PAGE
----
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Learning at the zoo

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Zoos keep captive animals for the entertainment of humans. Yes, some zoos may have a higher educational and preservationist purpose. However, if attendees’ entertainment motivation for going to zoos were eliminated, few would be visiting zoos, and many of those on display would no longer be put on display.

Nevertheless, my 2 1/2 year-old-son loves the zoo, and I admit having enjoyed myself immensely with him at the National Zoo for many hours today. One day he will know about the animal rights movement’s opposition to zoos and circuses and make up his own mind.

Our primary motivation for driving to the zoo today was to visit the apes. All of the apes there exemplify the essential life and lawyering approach of being here now, as lived and taught by such philosophical giants as Bhagavan Das and Ram Dass, and as exemplified in the following story:

"A man is chased in the wilderness by two tigers, only to be forced off a cliff, hanging for life from a vine. One tiger waits above and the other waits below for a human meal. Two field mice gnaw away at the vine. The man sees a wild strawberry growing from the side of a cliff, reaches for it, tastes it, and — with his life hanging in the balance — thinks of how delicious the strawberry tastes."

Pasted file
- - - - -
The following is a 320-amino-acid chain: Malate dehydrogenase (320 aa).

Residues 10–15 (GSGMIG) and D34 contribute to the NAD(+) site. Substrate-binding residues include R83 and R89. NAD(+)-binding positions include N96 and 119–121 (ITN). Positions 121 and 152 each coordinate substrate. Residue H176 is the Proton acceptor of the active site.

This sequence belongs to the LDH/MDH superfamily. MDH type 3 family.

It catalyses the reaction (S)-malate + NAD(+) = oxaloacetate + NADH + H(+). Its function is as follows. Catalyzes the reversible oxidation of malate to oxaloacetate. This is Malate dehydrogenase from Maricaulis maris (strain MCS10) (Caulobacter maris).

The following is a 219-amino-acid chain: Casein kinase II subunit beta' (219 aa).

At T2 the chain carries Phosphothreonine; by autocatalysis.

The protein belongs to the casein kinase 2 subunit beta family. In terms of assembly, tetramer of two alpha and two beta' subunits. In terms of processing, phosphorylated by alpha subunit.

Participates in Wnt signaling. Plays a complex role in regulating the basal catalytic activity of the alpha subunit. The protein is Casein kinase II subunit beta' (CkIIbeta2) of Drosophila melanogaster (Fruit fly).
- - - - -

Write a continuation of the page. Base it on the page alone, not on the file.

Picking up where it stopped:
Here is another being here now story from the same websource: "A Japanese warrior was captured by his enemies and thrown into prison. That night he was unable to sleep because he feared that the next day he would be interrogated, tortured, and executed. Then the words of his Zen master came to him, ‘Tomorrow is not real. It is an illusion. The only reality is now.’ Heeding these words, the warrior became peaceful and fell asleep."

As the apes moved about above our heads effortlessly along ropes, as they ate and drank, and as they sat in the moment, they were being here now, as was my son, who was moving forwards in the moment. Jon Katz.